Im on a roll with Il Poggione
Also added these 2 cases to reserves
First Howard Ripley order, all by email, fast and effective.
Jancis had a piece in weekend FT: Germany is a hotbed of young wine talent - Subscribe to read | Financial Times via @FT I have tried to find a free version without success. @Richard has often come to the rescue previously.
Edit: this free link should work: A brilliant idea | JancisRobinson.com
Locations of these rising stars are in brackets. Six bottles for £135 from Howard Ripley, including delivery in England or Wales
Plus a half case of the Leopold PN.
Sorry, not this time.
As luck would have it was included in an email from JR today so have added above.
3 bottles of the Fixin ordered. Lots of notes out there to recommend it.
CVNE Monopole Classico Blanco, Rioja 2016 into reserves. Probably 3 coming out very shortly and 3 being left for an as yet to be determined time in the future.
(Or possibly I’ll just buy a second case)
Some interesting Burgundies are creeping on to the list, from some very fine vintages.
Domaine Berthaut Fixin Les Crais 2015
BU65931• 2 Bottles £70.00
Jérôme Galeyrand, Gevrey-Chambertin Billard 2015
BU66121• 1 Bottle £42.00
Domaine Berthaut-Gerbet, Vosne-Romanée 2016
BU70561• 1 Bottle £54.00
Bouchard Père et Fils, Monthélie 2019
BU78831• 1 Bottle £24.00
Domaine Changarnier, Monthélie Premier Cru Champs Fuillot 2019
BU79491A1• 1 Bottle £35.00
Not cheap, admittedly, but these are very good wines, from some great producers and by Burgundy standards, the prices are competitive. Monthélie is a hidden treasure, based upon my past experience. The Society used to offer an Exhibition Monthélie, which was exquisite and very well priced. Not sure why they stopped offering it but hopefully the current ones, on the list, are of a similar standard.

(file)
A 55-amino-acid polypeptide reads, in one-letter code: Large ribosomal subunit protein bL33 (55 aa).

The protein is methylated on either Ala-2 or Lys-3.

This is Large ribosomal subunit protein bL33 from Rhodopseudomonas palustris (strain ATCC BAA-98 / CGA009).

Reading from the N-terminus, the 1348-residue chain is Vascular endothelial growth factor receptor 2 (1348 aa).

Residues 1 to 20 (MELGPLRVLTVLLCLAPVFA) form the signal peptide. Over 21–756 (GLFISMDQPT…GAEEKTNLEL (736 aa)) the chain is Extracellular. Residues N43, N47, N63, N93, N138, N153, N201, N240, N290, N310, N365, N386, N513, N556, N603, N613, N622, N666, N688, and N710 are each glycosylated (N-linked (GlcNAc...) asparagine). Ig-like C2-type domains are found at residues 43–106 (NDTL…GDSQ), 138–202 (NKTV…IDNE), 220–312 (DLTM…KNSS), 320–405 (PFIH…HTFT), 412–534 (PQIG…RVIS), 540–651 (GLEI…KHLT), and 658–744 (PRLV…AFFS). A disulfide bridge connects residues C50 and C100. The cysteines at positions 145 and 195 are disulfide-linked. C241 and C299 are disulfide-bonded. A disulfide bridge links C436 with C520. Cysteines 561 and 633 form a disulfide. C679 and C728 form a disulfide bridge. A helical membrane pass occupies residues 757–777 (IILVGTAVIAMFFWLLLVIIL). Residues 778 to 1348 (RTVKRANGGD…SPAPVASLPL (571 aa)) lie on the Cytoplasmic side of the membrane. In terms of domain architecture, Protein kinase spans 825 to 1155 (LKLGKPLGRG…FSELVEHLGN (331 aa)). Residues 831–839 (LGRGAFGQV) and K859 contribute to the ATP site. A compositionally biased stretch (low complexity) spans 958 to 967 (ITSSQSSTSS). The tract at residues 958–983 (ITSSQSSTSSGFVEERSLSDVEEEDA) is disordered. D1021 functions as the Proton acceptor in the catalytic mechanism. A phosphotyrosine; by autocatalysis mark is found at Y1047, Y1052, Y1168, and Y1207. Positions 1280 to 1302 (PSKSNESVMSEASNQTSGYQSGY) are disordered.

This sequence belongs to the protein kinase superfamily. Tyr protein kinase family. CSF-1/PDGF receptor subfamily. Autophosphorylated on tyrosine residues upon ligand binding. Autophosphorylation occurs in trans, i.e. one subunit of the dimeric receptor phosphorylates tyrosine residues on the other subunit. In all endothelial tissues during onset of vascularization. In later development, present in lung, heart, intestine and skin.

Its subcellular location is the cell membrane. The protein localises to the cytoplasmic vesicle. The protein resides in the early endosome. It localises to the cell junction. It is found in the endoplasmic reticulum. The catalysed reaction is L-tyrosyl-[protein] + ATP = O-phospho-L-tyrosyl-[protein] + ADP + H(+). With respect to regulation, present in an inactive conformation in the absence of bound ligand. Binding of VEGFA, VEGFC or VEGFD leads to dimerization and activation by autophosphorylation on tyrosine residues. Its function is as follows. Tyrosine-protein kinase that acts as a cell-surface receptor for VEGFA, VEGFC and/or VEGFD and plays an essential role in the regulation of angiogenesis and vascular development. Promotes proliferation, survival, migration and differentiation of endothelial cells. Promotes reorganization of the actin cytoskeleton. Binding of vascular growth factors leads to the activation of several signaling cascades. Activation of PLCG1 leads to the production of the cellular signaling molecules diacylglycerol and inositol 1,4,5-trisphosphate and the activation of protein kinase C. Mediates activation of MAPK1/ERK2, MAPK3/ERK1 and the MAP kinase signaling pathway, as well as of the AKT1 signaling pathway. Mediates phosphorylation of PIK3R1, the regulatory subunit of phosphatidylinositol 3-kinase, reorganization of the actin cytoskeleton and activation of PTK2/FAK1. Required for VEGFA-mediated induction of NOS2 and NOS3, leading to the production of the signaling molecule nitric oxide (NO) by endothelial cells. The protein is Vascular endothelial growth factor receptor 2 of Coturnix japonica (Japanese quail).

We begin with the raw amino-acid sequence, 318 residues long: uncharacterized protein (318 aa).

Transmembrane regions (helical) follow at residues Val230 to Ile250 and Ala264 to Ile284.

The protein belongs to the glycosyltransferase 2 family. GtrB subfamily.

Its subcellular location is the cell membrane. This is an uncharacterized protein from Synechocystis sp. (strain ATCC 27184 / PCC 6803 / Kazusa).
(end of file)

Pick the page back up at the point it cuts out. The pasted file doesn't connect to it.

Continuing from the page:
Edit: Actually, I just found the answer to my query, by using the search function. Toby Morrhall previously posted the following:
The first few vintages of Exhibition Monthélie, from Jadot, were excellent. Subsequent vintages were less consistent so we stopped. Changarnier is excellent, in a pretty, fine boned style, a junior Volnay. 2019 is already lovely. We buy some Monthélie from Bouchard’s own domaine which is good too and will appear when ready for drinking.
That Galeyrand has tipped me into buying some and the Fixin too. Thanks for sharing
I’m on fire with my bids, I think it’s the 3rd successful one in a week.
Cheaper than the TWS EP price in 2019
Cheers to that
I’m 50 on the 30th so a birthday present to myself…
I tasted that Azores wine with the winemaker last night. He was very nice and so was his wine. I didn’t realise he’d be there (Festa) and coincidentally had already ordered a bottle myself, which was a nice conversation starter. Slightly expensive at £25, but not really in the context of winemaking on a windswept slab of magma.
Apparently Frei Gigante is the crazy giant priest whose idea it was to plant vines in the cracks in the rock as that was the only way the vines would take root.
On talking to him (Bernardo? Maybe, my memory is a little hazy), there’s a real drive for quality on the islands and they’re pushing for increased exports - big demand in the US apparently - no longer satisfied with a domestic, tourist market. I think there’s a reasonable chance it could end up like Santorini - demand outstripping potential production. His whites were all great (one of them previously sold by TWS), the one red had a lovely nose, was quite delicate in appearance but had a slightly rustic finish.